Congo: child labor for smartphones, africa, dw

June 12th is World Day Against Child Labor. According to the UN, around 168 million children work worldwide. A lot of them in Africa. The situation is particularly bad for many child laborers in the Congo.

Many children in the Congo have to work (archive picture)

"The working conditions in the mines are miserable. Many children are physically broken. There are whole tunnels that are dug by hand. They dig with their bare hands, with machetes or with spades. And it is not uncommon for accidents to happen. They are buried alive after landslides." Faustin Adeye describes the working conditions in the cobalt mines in the south of the Congo so drastically. He represents the Catholic aid organization Misereor on site.

According to the UN Children’s Fund Unicef, around 40,000 children work in the mines in the south of the Congo. Her earnings are $ 1 to $ 2 a day. To do this, they have to spend up to 24 hours underground. Some children are said to be just seven years old. According to the human rights organization Amnesty International, cobalt is one of the raw materials that children mine there – often without protective clothing.

What responsibility do large corporations have?

The coveted raw material is used for smartphone batteries. So it ends up in the smartphones of Apple, Microsoft, Samsung and Sony. Cobalt can also be found in the electric cars from Daimer and Volkswagen. However, companies do not want to be associated with child labor. DW had already asked some of them to comment in December 2016.

Cobalt is mainly used for smartphones.

Daimler AG announced in writing that it required all suppliers to comply with the applicable international rules and laws. The Group’s guidelines regarding working conditions, social and ethical standards and environmental protection went far beyond legal obligations. Suppliers have also undertaken to comply with these minimum standards, said Daimler.

BMW admitted that it also processes cobalt from the Congo when producing certain batteries. At the same time, the car manufacturer from Bavaria announced a meticulous check of its suppliers. It must be ensured that the BWM suppliers also do not tolerate any human rights violations.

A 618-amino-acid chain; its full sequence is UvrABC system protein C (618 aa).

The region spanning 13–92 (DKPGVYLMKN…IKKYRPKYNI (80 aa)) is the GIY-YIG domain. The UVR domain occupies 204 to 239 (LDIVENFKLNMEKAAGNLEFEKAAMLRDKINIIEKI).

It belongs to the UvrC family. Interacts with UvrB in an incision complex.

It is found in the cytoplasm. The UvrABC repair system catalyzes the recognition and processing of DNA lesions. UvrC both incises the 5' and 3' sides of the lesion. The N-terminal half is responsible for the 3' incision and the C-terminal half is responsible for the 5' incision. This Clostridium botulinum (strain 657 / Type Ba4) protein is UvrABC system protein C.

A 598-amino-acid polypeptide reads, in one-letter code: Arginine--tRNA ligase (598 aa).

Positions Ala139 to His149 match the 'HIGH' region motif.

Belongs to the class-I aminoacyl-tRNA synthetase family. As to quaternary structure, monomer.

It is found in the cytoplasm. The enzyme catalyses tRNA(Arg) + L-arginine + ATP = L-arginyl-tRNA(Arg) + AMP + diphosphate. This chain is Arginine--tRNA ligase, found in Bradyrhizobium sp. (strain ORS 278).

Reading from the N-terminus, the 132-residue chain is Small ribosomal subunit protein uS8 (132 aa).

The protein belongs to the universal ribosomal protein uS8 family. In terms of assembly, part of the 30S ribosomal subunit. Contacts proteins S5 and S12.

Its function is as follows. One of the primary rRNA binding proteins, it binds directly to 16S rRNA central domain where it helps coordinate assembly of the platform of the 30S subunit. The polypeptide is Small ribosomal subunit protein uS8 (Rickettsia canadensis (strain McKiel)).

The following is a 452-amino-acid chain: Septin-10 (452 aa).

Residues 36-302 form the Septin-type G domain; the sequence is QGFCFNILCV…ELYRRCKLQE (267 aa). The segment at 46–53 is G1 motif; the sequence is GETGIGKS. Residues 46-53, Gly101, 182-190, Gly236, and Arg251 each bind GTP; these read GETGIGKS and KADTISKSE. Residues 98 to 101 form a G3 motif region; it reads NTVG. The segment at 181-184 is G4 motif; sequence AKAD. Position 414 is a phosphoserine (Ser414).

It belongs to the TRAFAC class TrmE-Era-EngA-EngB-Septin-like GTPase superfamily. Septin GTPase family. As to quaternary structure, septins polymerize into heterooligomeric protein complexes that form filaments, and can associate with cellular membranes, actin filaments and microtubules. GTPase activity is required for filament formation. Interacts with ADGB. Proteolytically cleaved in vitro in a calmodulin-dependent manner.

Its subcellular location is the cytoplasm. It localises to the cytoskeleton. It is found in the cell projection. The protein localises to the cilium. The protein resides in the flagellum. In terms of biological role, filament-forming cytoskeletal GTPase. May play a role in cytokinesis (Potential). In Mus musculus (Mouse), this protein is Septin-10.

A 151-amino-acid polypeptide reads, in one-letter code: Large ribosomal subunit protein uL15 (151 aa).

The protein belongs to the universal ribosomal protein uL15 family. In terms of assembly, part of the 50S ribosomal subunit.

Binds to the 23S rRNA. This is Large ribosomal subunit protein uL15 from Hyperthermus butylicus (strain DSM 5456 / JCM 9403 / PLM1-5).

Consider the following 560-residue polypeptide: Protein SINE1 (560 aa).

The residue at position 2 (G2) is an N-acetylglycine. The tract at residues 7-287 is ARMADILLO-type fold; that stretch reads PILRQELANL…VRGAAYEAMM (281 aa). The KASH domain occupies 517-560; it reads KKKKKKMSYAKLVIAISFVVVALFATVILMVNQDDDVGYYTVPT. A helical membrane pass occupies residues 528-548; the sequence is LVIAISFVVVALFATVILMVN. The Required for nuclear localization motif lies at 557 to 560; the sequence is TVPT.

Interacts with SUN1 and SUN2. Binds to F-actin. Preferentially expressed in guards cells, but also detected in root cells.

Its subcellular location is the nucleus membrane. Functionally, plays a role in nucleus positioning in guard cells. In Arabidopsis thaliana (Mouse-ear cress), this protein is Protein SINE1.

Apple has now announced concrete consequences: In March, the US company announced that it wanted to stop the purchase of cobalt, which is mined by hand in the Congo.

Poverty is one of the main reasons for child labor in Africa

The largest deposits of cobalt in the world are located in the Democratic Republic of the Congo. Amnesty International, on the other hand, thinks the announcements are just nice words. According to Amnesty, at least 50 percent of the world’s cobalt is mined in the Congo. It is therefore impossible to rule out that the cobalt from the Congo would not end up in detours at companies worldwide.

International day against child labor

Around 168 million children have to go to work worldwide. The International Labor Organization (ILO) launched the International Day Against Child Labor in 2002 to draw attention to its situation. It takes place every year on June 12th.

This year, the focus is on how conflicts and disasters affect child labor. Wars and environmental disasters threaten human rights. Children are particularly affected: in these situations, they often lack access to education or lose their families. This often drives them into child labor.

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  • date 06/11/2017
  • Writer / Author Antonio Cascais
  • topics pagesDaimler, BMW, Apple
  • TagsChild Labor, International Day Against Child Labor, Africa, Democratic Republic of the Congo, Daimler, BMW, Apple
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  • date 06/11/2017
  • Writer / Author Antonio Cascais
  • topics pagesDaimler, BMW, Apple
  • TagsChild Labor, International Day Against Child Labor, Africa, Democratic Republic of the Congo, Daimler, BMW, Apple
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